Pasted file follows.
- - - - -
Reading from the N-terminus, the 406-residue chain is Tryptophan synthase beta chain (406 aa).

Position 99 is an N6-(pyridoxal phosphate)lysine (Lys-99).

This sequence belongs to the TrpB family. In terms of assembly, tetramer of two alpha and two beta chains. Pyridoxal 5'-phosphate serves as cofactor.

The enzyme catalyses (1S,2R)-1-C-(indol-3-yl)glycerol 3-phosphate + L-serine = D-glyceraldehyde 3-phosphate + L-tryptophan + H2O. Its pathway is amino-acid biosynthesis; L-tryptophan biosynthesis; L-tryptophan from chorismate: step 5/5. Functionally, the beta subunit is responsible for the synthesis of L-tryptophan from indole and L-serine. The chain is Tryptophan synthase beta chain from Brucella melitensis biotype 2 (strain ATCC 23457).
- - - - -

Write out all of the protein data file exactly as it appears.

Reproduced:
Reading from the N-terminus, the 406-residue chain is Tryptophan synthase beta chain (406 aa).

Position 99 is an N6-(pyridoxal phosphate)lysine (Lys-99).

This sequence belongs to the TrpB family. In terms of assembly, tetramer of two alpha and two beta chains. Pyridoxal 5'-phosphate serves as cofactor.

The enzyme catalyses (1S,2R)-1-C-(indol-3-yl)glycerol 3-phosphate + L-serine = D-glyceraldehyde 3-phosphate + L-tryptophan + H2O. Its pathway is amino-acid biosynthesis; L-tryptophan biosynthesis; L-tryptophan from chorismate: step 5/5. Functionally, the beta subunit is responsible for the synthesis of L-tryptophan from indole and L-serine. The chain is Tryptophan synthase beta chain from Brucella melitensis biotype 2 (strain ATCC 23457).